The International Society of Human Rights connects sections of human rights defenders from many countries on all continents. On UN’s Human Rights Day 1993, December 10, 1993 25 Ukrainian human rights activists – members of the International Society for Human Rights globally – established the international public organization “International Society for Human Rights – Ukrainian Section” (ISHR-US). Today ISHR in Ukraine has more than 3,500 members.
The observation of court trials always has been a vital instrument. In 2020, more than 150 reports on trials in the Ukraine were written. The general report build on these monitoring reports consists of three parts: the first part – identification of the negative trends in the judicial system; the second part – analysis of the collected information; and the third part – short reports on the monitoring of court sessions.
Having met the lawyers involved in the writing of this report I have to underline the importance of such unbiased information about the situation in Ukraine and its value to the international community. Unbiased reports from a purely legal perspectives like this are an intrinsic part of European civil society and the idea of a modern democracy.
The protection of human rights defenders and lawyers is a prominent concern for the ISHR, the United Nations, and other international human rights organizations. Publicizing the work of human rights defenders often is an effective way to enhance their protection.
However, lawyers seeking to protect the human rights of accused persons often face the risk of persecution by those who prefer to keep such criminal cases quiet and out of public view. It is important for human rights organizations to sensitively balanced the value of disseminating information publicly and the possibility that by doing so, they may risk exposing lawyers or other human rights defenders to physical harm.
Human rights have not been hammered out by the global community for sunshine weather and vacation time, but in 1948 after the most devastating war of all times. International human rights standards even started out decades before that time, as rules for war times as the Red Cross rules, to have minimum standards even in war.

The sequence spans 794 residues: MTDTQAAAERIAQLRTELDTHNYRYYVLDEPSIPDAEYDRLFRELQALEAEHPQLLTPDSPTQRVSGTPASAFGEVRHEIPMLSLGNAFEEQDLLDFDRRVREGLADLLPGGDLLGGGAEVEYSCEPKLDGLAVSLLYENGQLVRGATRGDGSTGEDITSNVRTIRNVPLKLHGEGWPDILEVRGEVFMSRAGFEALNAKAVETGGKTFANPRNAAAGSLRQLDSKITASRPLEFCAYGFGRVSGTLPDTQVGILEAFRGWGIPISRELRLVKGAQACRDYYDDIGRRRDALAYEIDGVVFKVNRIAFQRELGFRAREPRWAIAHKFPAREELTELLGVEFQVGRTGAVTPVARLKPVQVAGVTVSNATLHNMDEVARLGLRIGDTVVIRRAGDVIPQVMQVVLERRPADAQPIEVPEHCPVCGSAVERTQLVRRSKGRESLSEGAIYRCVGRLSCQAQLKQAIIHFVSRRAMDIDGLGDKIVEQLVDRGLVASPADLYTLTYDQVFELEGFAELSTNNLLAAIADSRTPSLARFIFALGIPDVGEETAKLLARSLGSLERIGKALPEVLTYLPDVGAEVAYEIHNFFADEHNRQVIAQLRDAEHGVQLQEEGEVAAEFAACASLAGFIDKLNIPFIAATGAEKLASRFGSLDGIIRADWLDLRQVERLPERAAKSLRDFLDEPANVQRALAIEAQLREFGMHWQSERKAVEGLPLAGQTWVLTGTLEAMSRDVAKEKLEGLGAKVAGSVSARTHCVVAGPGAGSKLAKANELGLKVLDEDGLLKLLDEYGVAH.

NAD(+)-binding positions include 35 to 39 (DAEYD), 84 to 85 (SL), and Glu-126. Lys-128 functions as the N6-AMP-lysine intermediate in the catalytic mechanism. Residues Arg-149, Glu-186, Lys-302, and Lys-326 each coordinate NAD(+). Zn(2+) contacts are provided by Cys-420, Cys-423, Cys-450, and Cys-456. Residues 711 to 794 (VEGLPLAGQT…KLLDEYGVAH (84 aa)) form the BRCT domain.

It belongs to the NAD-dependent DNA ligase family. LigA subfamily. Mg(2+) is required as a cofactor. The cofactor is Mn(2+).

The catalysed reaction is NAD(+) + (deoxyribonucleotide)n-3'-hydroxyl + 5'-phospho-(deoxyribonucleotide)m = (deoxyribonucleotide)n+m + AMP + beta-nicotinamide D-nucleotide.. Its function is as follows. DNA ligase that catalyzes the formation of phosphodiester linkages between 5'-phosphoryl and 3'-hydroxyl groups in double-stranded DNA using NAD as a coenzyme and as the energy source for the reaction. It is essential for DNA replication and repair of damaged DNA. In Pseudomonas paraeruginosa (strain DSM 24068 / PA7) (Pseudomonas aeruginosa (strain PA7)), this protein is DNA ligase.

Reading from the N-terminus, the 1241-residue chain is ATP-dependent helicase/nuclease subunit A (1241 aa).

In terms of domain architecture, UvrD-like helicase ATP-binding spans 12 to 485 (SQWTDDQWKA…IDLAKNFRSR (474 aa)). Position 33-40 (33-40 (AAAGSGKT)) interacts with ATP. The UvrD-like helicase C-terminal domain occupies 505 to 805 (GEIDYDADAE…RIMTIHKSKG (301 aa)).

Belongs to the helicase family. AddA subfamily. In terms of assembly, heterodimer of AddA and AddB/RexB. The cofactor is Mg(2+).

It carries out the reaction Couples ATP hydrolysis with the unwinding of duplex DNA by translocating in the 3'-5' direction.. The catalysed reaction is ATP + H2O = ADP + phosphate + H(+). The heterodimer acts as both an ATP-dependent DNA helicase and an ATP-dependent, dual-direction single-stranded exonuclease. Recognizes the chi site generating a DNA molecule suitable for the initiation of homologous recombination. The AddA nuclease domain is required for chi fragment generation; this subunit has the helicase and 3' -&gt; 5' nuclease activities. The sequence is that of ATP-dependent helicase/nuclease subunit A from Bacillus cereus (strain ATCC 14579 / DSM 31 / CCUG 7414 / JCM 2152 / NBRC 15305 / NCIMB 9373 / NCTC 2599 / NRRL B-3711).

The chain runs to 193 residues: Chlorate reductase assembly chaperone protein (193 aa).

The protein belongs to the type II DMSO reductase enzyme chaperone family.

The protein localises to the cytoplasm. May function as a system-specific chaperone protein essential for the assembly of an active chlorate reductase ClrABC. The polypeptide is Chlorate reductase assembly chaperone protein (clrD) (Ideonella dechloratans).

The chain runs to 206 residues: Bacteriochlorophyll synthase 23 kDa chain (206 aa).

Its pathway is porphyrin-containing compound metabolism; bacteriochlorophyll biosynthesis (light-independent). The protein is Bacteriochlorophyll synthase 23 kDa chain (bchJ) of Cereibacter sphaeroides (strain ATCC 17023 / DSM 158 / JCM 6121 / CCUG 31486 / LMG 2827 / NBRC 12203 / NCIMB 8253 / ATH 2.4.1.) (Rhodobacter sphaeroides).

Thus times of turmoil, civil war, legal insecurity and even war are not times to give up on human rights, but are times to even more emphasize that all human beings share the same human dignity and the same human rights and that the major and most honorable task of all States is to preserve them. This includes the necessity for the State to watch its own performance – called checks and balancies in political history – and the need for civil society to watch and evaluate how the State is performing.
The human rights label is ingenious, and one can derive the most important characteristics of human rights from it.
Human rights are universal. They simply apply to “people”.
Human rights are individual since people exist only as individual persons.
They are, however, also social, since there is never only one person. Rather, there are always people in society, and rights apply to everyone at the same time.
They are egalitarian because they are derived from what it is that makes being human the same and not from what differentiates people or is conferred upon them.
Human rights exist prior to the state because being human precedes everything else.
Human rights are enforceable, i.e., they are not only observations, appeals, or demands; rather, they are rights that can be enforced in a court of law.
They are indivisible because people are themselves indivisible and people stand in the center; no political system or ideology is in the center.
They are inalienable (meaning they cannot be taken away from a person) since an individual, even in the worst situation or as a criminal, remains a human being.
Thomas Schirrmacher, Prof. Dr. Dr.
President of the International Council of the ISHR
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